Today's contact lenses can handle almost every kind of optical challenge glasses can, including presbyopia, an age-related lens issue that can make your near vision blurry. Just as you can get bifocal, multifocal or "progressive" lenses to compensate for presbyopia, you have a choice of several different types of multifocal contact lenses here at Maple Ridge Eye Care. Our optometrist in Maple Ridge (Dr. Hurlbert, Dr. Matter, Dr. Lee or Dr. Rughani) can provide all the necessary testing, measurement and fittings for your new multifocal contacts.
Do You Need Multifocal Contact Lenses?
If you're over 40 and have been having trouble reading the fine print of medicine labels or doing fine manual work lately even though you have never been diagnosed with myopia (nearsightedness), then you probably have presbyopia. Normally the intraocular lens of the eye flexes to shift its focus from distant objects to close-up ones. After the age of 40, however, the lens stiffens and loses its ability to bring the near field into clarity. Bifocals, trifocals and progressive multifocal lenses compensate for this problem by giving you multiple corrective lens powers so you always have the degree of correction you need for near, midrange or distant viewing.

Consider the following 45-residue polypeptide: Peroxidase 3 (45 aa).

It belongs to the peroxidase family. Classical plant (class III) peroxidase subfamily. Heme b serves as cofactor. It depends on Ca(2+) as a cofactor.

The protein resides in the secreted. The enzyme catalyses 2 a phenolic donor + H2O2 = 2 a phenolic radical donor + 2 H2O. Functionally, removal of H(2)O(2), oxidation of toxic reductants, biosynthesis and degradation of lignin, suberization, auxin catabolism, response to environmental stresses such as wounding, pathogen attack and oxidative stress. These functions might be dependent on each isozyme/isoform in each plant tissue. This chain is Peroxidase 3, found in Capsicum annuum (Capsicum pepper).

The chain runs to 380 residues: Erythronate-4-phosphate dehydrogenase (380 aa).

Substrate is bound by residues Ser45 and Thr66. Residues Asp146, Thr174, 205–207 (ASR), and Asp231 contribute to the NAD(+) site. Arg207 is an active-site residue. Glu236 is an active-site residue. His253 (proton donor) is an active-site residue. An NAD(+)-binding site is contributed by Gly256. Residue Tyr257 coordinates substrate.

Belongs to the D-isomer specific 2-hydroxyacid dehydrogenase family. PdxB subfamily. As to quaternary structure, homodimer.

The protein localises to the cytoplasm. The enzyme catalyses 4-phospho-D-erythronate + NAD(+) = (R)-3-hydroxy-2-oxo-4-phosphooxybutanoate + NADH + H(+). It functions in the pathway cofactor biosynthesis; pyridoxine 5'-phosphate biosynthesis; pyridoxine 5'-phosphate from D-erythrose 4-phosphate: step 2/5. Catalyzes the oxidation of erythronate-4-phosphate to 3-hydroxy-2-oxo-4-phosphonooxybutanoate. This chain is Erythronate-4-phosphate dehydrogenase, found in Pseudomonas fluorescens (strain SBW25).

Multifocal Contacts from Our Optical Center Serving Pitt Meadows and Maple Ridge
If you think you may need multifocals, visit our optical center serving Pitt Meadows and Maple Ridge. Our optometrist in Maple Ridge can diagnose presbyopia during routine vision testing, writing a corrective lens prescription that you can use to order multifocal glasses. The eye doctor can then perform additional corneal, pupil and iris measurements, adding these figures to your prescription for the creation of customized multifocal contacts. Multifocal contacts may be soft or RGP (rigid gas permeable) lenses; the latter are preferable for strong prescriptions and/or complications such as astigmatism. There are actually several different types of multifocal solutions to choose from, including:
- Concentric ring lenses - These contact lenses place the different vision fields in alternating concentric rings, with either the hear field or the distance field in the center.
- Aspheric lenses - These lenses position the vision fields similarly to concentric ring lenses, only with a blended or progressive gradation.
- Translating lenses - Also known as alternating lenses, these contacts place the near and distance vision fields in separate parts of the lens. These lenses, which are designed so the corrective fields won't shift on you, are only available in RGP material.
- Monovision lenses - These bifocal contacts are an interesting alternative for people who have trouble dealing with other types of lenses. One lens has a single-vision distance correction, while the other has a single-vision near correction. Your brain learns how to use each field as needed.
Call 604-463-4469 or book online to schedule an exam from an eye doctor at Maple Ridge Eye Care, your source for the latest multifocal contacts.